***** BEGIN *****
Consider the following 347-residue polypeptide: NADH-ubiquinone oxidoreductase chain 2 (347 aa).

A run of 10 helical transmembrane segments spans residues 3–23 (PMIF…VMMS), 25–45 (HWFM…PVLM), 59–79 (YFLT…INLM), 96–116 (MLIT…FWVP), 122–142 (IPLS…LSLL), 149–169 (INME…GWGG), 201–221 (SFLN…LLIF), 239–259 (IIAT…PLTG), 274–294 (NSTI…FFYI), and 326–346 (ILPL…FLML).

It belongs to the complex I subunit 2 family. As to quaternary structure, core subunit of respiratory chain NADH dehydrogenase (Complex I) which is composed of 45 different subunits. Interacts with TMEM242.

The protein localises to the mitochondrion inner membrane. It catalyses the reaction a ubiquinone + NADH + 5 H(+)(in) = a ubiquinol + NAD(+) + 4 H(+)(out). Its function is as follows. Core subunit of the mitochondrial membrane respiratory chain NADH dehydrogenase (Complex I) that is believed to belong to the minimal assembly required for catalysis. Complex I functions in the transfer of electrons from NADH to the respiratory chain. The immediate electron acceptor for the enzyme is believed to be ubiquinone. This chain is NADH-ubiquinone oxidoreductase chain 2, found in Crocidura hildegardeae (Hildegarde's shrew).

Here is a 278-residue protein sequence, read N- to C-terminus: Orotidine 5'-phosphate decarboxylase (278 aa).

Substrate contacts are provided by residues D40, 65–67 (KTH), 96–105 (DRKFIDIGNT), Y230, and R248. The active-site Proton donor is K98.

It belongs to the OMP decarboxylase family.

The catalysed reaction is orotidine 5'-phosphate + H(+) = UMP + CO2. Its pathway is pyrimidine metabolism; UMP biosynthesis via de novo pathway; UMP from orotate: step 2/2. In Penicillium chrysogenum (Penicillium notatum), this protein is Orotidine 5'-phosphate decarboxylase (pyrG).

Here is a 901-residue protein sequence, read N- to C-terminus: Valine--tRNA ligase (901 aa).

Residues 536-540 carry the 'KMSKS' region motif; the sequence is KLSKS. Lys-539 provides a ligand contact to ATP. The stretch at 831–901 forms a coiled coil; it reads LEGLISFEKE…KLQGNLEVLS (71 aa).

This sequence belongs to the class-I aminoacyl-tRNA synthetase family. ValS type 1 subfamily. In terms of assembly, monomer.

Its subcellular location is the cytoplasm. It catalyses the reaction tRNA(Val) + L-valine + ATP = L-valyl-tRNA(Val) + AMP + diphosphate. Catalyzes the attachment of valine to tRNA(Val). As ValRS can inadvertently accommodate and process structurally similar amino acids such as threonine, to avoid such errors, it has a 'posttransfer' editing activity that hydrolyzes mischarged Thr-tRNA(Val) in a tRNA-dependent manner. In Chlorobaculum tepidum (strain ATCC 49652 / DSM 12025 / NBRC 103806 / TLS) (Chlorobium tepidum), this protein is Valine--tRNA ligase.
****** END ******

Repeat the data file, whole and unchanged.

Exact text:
Consider the following 347-residue polypeptide: NADH-ubiquinone oxidoreductase chain 2 (347 aa).

A run of 10 helical transmembrane segments spans residues 3–23 (PMIF…VMMS), 25–45 (HWFM…PVLM), 59–79 (YFLT…INLM), 96–116 (MLIT…FWVP), 122–142 (IPLS…LSLL), 149–169 (INME…GWGG), 201–221 (SFLN…LLIF), 239–259 (IIAT…PLTG), 274–294 (NSTI…FFYI), and 326–346 (ILPL…FLML).

It belongs to the complex I subunit 2 family. As to quaternary structure, core subunit of respiratory chain NADH dehydrogenase (Complex I) which is composed of 45 different subunits. Interacts with TMEM242.

The protein localises to the mitochondrion inner membrane. It catalyses the reaction a ubiquinone + NADH + 5 H(+)(in) = a ubiquinol + NAD(+) + 4 H(+)(out). Its function is as follows. Core subunit of the mitochondrial membrane respiratory chain NADH dehydrogenase (Complex I) that is believed to belong to the minimal assembly required for catalysis. Complex I functions in the transfer of electrons from NADH to the respiratory chain. The immediate electron acceptor for the enzyme is believed to be ubiquinone. This chain is NADH-ubiquinone oxidoreductase chain 2, found in Crocidura hildegardeae (Hildegarde's shrew).

Here is a 278-residue protein sequence, read N- to C-terminus: Orotidine 5'-phosphate decarboxylase (278 aa).

Substrate contacts are provided by residues D40, 65–67 (KTH), 96–105 (DRKFIDIGNT), Y230, and R248. The active-site Proton donor is K98.

It belongs to the OMP decarboxylase family.

The catalysed reaction is orotidine 5'-phosphate + H(+) = UMP + CO2. Its pathway is pyrimidine metabolism; UMP biosynthesis via de novo pathway; UMP from orotate: step 2/2. In Penicillium chrysogenum (Penicillium notatum), this protein is Orotidine 5'-phosphate decarboxylase (pyrG).

Here is a 901-residue protein sequence, read N- to C-terminus: Valine--tRNA ligase (901 aa).

Residues 536-540 carry the 'KMSKS' region motif; the sequence is KLSKS. Lys-539 provides a ligand contact to ATP. The stretch at 831–901 forms a coiled coil; it reads LEGLISFEKE…KLQGNLEVLS (71 aa).

This sequence belongs to the class-I aminoacyl-tRNA synthetase family. ValS type 1 subfamily. In terms of assembly, monomer.

Its subcellular location is the cytoplasm. It catalyses the reaction tRNA(Val) + L-valine + ATP = L-valyl-tRNA(Val) + AMP + diphosphate. Catalyzes the attachment of valine to tRNA(Val). As ValRS can inadvertently accommodate and process structurally similar amino acids such as threonine, to avoid such errors, it has a 'posttransfer' editing activity that hydrolyzes mischarged Thr-tRNA(Val) in a tRNA-dependent manner. In Chlorobaculum tepidum (strain ATCC 49652 / DSM 12025 / NBRC 103806 / TLS) (Chlorobium tepidum), this protein is Valine--tRNA ligase.